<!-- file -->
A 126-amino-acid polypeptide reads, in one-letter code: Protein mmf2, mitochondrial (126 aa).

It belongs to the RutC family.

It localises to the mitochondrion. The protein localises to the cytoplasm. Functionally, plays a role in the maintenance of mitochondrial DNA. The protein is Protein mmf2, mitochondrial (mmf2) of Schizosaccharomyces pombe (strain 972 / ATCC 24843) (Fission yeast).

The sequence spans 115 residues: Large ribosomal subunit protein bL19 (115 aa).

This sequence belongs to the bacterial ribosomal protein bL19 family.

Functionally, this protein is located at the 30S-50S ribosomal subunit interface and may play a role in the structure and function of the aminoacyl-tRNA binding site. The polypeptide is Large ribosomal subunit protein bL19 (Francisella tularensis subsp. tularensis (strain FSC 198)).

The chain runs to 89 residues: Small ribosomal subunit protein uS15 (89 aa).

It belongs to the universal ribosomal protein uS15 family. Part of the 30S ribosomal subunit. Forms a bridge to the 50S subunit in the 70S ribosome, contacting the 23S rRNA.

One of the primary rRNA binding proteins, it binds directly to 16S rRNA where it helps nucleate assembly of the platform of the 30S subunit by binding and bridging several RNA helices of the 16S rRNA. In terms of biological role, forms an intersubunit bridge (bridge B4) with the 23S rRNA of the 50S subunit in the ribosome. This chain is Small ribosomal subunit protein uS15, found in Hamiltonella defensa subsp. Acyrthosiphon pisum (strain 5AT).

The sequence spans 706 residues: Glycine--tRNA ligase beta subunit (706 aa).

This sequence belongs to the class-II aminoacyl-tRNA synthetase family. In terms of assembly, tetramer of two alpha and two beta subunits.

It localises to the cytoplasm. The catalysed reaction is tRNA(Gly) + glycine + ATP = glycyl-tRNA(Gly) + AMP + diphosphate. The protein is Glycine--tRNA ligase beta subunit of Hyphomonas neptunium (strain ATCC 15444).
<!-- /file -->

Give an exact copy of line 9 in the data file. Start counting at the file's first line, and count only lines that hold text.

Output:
One of the primary rRNA binding proteins, it binds directly to 16S rRNA where it helps nucleate assembly of the platform of the 30S subunit by binding and bridging several RNA helices of the 16S rRNA. In terms of biological role, forms an intersubunit bridge (bridge B4) with the 23S rRNA of the 50S subunit in the ribosome. This chain is Small ribosomal subunit protein uS15, found in Hamiltonella defensa subsp. Acyrthosiphon pisum (strain 5AT).